I tried to work mobile-only for a full week. Here’s what happened.

By Aviv Canaani


I sat at my desk, stored my laptop away, positioned my smartphone right in front of me and connected my headset. This was the start of my mobile-only workweek.

It’s been almost three years since I joined the IBM Mobile marketing team. I’ve been involved in multiple campaigns that encouraged companies to digitally reinvent themselves and transform into mobile-first enterprises. As digital consumption long became more prevalent on mobile rather than desktop, designing for mobile-first became a best practice. Though more and more companies have embraced this mobile-first mindset in recent years, a new question came about: why settle for mobile-first when you can take the leap to mobile-only?

Many brave authors have written about their attempts to live a week without a mobile phone, but what about doing the exact opposite? Could I accomplish a mobile-only workweek?

Mobile-only experiment: First attempt

The ground rules were as follows:

  1. Work a full workweek using only my smartphone, without ever opening my laptop.
  2. Avoid telling anyone on my team — not even my manager — as I didn’t want anyone to give me a break for not having a laptop.

My company has a bring-your-own-device (BYOD) policy in which employees can use their own personal devices to conduct business. Therefore, almost all the tools and applications I use at work were available in my company’s app catalog.

I used the following apps for the week:

  • Maas360: IBM’s Enterprise Mobility Management (EMM) system, which includes an app catalog
  • Verse: An enterprise email and calendar client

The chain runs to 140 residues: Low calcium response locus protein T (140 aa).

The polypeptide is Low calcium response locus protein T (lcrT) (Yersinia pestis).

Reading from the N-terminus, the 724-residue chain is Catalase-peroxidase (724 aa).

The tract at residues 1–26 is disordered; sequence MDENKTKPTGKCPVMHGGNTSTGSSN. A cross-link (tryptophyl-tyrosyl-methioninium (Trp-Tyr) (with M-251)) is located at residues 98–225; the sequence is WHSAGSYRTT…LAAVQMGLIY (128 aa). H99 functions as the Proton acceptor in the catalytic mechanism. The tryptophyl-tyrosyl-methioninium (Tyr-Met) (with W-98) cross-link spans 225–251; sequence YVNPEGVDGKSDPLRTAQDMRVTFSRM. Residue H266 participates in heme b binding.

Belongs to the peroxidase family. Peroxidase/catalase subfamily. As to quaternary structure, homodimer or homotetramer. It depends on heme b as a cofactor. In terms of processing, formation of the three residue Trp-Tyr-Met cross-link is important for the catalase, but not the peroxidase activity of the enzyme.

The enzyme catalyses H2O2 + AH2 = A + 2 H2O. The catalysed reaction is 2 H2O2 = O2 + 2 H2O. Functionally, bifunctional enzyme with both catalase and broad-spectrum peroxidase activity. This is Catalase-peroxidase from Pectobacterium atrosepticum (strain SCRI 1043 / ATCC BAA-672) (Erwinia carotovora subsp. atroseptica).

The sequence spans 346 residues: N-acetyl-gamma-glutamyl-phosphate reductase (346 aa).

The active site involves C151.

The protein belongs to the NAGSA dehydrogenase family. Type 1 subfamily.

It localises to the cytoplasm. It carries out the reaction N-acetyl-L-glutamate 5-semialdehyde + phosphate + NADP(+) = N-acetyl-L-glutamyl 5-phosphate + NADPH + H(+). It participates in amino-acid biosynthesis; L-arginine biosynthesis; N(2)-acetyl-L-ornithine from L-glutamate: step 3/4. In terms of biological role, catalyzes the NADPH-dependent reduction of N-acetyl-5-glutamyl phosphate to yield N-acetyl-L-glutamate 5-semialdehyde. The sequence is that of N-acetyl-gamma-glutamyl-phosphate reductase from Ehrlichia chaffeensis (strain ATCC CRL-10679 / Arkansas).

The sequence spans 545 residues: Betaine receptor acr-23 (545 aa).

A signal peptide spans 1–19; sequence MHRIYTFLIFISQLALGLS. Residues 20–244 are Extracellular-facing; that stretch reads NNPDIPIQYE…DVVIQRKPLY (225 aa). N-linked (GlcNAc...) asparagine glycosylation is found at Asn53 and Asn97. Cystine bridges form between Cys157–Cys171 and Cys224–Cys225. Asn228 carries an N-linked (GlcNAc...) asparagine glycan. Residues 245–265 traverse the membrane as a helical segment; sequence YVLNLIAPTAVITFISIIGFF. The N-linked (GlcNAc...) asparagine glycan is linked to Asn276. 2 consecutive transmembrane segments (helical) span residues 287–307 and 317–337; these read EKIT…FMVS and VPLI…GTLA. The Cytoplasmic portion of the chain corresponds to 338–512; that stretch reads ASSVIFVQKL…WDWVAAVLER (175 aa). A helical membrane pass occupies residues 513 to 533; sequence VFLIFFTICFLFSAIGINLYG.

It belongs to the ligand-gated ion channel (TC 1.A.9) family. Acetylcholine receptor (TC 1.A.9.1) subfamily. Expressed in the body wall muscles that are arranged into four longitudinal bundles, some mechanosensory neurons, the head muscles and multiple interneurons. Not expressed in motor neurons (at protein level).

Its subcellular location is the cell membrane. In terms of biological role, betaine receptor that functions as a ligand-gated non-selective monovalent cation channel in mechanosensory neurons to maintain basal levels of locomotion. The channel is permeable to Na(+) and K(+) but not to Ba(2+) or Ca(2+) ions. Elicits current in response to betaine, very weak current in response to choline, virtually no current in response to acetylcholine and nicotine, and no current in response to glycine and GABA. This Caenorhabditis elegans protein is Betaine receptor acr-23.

• Sametime: An enterprise instant messaging chat application
  • Call-In: A conference call dialer
  • Bluepages: IBM’s internal directory of contacts
  • Box for EMM: A cloud collaboration software for the enterprise
  • Microsoft Office: PowerPoint, Word and Excel

Day 1

On the first day of my mobile-only experiment, I worked from home, so it provided an ideal setting for trial and error. First thing in the morning, I started going over my email. I replied to a few, marked important ones for further action and did everything I usually do on my laptop. Afterward, I logged into my company’s instant messaging system and made myself available for chat. I was off to a great start and felt I could easily get through the week.

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Next came my first conference call. I dialed in using an internal app called “Call-In,” which pulls conference code information from my calendar to dial into meetings. During the call, I was also pinging one of my colleagues using our chat system and reviewing a spreadsheet in a shared Box folder. I got through the meeting but experienced a challenge I didn’t take into consideration before: working on multiple applications on a smartphone is a multitasking nightmare.

At about my third meeting of the day, I was finally called out. One of my colleagues noticed on our chat system that I was logging in with my phone. Apparently, whoever made that app added an icon for online mode that showed when someone is logging in from a phone. Unintentionally, I broke my second rule, but I still felt I could make it through the week without opening my laptop, my No. 1 rule.

Day 2

On Day 2, I got to the office early and gave my laptop to IT. First, it was a great cover story for why I couldn’t use my laptop. Second, my degree of self-control is very limited, so not having the option of using a laptop made it easier. Third, my laptop was in serious need of repair. From IT, I went straight to my desk, set my smartphone down, put on my headset and started working.

In a way, Day 2 was easier than Day 1. I didn’t need a big screen during in-person meetings because I just looked at a colleague’s screen. Yes, some might say that’s cheating, but I never had anything in my ground rules about not looking at other people’s laptops.

Day 3